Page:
I am presently the Principal Investigator of a major project called the Pune Knowledge Cluster (PKC) which brings together the academia, R&D organisations and industries to work on projects for the betterment of the city of Pune and its surrounding regions, with focus on projects in environment, health, sustainable mobility and capacity building. All the projects are data driven. One of the major projects we are engaged in is on COVID-19 data. We have obtained patient and clinical data on over half a million infected persons from the Pune region, as well data from genome sequencing being carried out on about 50,000 samples from infected persons. We are engaged in producing databases and providing tools, with the aim to move to a large epidemiological database on a variety of infectious diseases.
I am presently the Chair of the National CODATA Committee, through which we are bringing together the scientific and technical community, from diverse domains, involved in large scale use of data. We are carrying out various activities, which we hope will become more varied and inclusive as the restriction imposed by the pandemic are eased and free movement becomes possible. We have been organising periodic webinars by experts on a variety of data related topics .
This is the twelfth in the series of short statements from candidates in the coming CODATA Elections at the General Assembly to be held on 15-16 November, 2021. Christine Kirkpatrick is a candidate for the position of CODATA Secretary General. She was nominated by the USA.
My experience in research computing has included developing infrastructures including distributed storage at scale, and private and hybrid cloud environments, as well as leading or serving on research teams in the Geosciences, Life Sciences, and Social Sciences domains. I remember the moment that I became a data person: I was working with a group of research staff to test an event detection algorithm against a social media dataset. The results were promising, and we wanted to try it against similar datasets to measure improvement in the accuracy of the algorithm. We requested from a close collaborator the data associated with a recent paper and were told that the data was lost – and worse, the researcher was not that concerned as they had already published the paper.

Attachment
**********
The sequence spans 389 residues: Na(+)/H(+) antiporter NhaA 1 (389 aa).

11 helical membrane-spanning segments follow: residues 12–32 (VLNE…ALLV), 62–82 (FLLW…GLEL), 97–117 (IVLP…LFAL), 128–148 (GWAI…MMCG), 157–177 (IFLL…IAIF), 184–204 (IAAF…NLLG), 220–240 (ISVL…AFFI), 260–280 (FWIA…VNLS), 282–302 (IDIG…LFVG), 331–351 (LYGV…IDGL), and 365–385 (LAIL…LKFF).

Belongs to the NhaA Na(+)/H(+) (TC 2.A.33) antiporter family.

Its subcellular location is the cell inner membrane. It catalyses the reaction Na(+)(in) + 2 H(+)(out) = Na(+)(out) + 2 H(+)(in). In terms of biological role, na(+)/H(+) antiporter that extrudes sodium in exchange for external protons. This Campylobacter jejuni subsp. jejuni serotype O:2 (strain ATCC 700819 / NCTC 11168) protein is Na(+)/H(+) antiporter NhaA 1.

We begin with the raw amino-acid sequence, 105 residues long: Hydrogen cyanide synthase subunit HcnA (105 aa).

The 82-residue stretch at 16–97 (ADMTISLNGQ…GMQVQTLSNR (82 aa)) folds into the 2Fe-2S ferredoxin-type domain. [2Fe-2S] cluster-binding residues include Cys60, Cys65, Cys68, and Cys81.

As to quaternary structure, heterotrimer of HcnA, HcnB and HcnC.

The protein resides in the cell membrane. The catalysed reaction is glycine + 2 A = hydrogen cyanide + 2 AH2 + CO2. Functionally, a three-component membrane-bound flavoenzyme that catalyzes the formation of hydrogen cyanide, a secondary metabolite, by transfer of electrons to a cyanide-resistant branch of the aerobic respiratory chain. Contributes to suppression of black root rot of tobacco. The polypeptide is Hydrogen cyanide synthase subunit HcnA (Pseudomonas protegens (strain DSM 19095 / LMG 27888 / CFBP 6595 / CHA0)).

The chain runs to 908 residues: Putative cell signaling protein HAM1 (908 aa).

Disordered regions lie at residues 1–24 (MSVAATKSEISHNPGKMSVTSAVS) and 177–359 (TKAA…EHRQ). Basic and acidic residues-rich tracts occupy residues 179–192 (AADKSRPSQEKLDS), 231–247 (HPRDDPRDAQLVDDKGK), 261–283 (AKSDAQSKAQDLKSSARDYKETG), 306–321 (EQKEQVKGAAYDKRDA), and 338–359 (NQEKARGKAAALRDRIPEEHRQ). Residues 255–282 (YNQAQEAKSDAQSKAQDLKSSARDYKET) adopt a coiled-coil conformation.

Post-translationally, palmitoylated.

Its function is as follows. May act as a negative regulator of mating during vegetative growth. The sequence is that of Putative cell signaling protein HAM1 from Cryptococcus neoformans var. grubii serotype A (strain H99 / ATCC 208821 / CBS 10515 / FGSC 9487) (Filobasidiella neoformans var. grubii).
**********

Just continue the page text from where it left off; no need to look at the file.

In my role as Division Director of Research Data Services for the San Diego Supercomputer Center, I see up close the struggle and promise of our current approaches to mine data out of vast and heterogeneous stores of bits. When I walk the rows of machines in the data center and survey the Petabytes of storage under our care, I wonder how many answers to the challenges we face as a society lay behind the blinking lights. If data was collected, annotated, and stored in a way that was easier to access, how much quicker could scientists contribute to the mysteries of our origins, and toward the harmony, equity, and wellness of all living things and our planet, as well as discoveries about what lies beyond our galaxy? Organizations like CODATA play a key role in the advancement of the mission to mine insights from existing and ever growing data. CODATA represents a multi-national and multi-sector community, providing a forum for global exchange and advancement of data-driven scientific inquiry. CODATA serves as an important partner in the Data Together initiative co-hosting and co-leading initiatives with the World Data System (WDS), the Research Data Alliance (RDA), and GO FAIR. I will bring to the role of Secretary General a commitment to engage with the community, to seek mutual understanding of membership’s perspectives, and to be accessible to members to help and advocate for their needs.
This is the thirteenth in the series of short statements from candidates in the coming CODATA Elections at the General Assembly to be held on 15-16 November, 2021. Steven McEachern is a candidate for the position of CODATA Treasurer. He was nominated by Australia.
I am the Director of the Australian Data Archive at the Australian National University, where I am responsible for the operational, technical and strategic development of the data archive. I have been actively involved in development and application of survey research methodology and technologies over 15 years in the Australian university sector. Steve holds a PhD in industrial relations from Deakin University, as well as a Graduate Diploma in Management Information Systems from Deakin University, and a Bachelor of Commerce with Honours from Monash University. He has research interests in data management and archiving, community and social attitude surveys, organisational surveys, new data collection methods including web and mobile phone survey techniques, and reproducible research methods.
I have been involved in leadership roles in various professional associations in data archiving and data management over the last 10 years, including chair of the Executive Committee of the Data Documentation Initiative (DDI – http://www.ddialliance.org). During this period, I lead the negotiations for the Memorandum of Understanding between CODATA and the DDI Alliance, and reciprocal membership between DDI and CODATA, and have served as the DDI Alliance representative for the Alliance for their CODATA associate membership since we joined.